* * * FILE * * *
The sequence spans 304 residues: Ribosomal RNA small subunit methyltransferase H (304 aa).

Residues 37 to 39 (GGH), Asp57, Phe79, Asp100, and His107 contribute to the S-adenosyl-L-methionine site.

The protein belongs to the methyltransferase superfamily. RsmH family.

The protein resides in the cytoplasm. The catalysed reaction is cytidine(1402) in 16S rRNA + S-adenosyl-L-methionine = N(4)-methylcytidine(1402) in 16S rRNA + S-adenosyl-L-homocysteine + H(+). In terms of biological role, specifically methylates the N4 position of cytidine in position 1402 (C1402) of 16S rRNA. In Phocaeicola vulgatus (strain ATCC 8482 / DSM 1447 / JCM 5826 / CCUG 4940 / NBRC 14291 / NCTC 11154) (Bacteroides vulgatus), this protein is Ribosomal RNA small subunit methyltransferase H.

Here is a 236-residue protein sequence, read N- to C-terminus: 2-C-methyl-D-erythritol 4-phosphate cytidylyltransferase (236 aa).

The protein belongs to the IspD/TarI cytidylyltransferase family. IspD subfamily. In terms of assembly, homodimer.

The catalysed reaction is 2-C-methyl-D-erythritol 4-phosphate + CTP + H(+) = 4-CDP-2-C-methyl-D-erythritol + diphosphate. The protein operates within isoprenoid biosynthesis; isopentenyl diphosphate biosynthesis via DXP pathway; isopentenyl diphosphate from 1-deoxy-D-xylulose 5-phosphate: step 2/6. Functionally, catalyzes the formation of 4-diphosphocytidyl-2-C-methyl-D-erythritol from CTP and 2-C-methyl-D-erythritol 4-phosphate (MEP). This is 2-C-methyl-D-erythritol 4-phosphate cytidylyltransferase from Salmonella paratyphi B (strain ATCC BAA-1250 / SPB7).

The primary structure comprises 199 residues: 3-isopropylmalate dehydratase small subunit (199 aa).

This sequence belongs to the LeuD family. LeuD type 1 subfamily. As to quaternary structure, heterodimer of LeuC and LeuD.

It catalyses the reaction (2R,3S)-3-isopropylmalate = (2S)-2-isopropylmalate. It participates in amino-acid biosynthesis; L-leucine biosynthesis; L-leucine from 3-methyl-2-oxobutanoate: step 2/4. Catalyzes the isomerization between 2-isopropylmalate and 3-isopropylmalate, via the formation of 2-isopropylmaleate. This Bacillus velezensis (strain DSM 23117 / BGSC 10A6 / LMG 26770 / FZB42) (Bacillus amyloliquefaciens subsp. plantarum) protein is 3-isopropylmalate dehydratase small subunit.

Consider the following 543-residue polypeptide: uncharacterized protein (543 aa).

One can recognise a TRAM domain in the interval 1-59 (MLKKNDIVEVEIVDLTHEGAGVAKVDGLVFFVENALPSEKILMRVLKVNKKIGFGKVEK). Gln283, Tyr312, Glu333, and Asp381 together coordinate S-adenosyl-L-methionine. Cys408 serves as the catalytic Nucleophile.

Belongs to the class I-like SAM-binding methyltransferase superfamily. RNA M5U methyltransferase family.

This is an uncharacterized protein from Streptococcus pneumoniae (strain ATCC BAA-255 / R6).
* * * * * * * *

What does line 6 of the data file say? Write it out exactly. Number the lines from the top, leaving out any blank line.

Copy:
The protein belongs to the IspD/TarI cytidylyltransferase family. IspD subfamily. In terms of assembly, homodimer.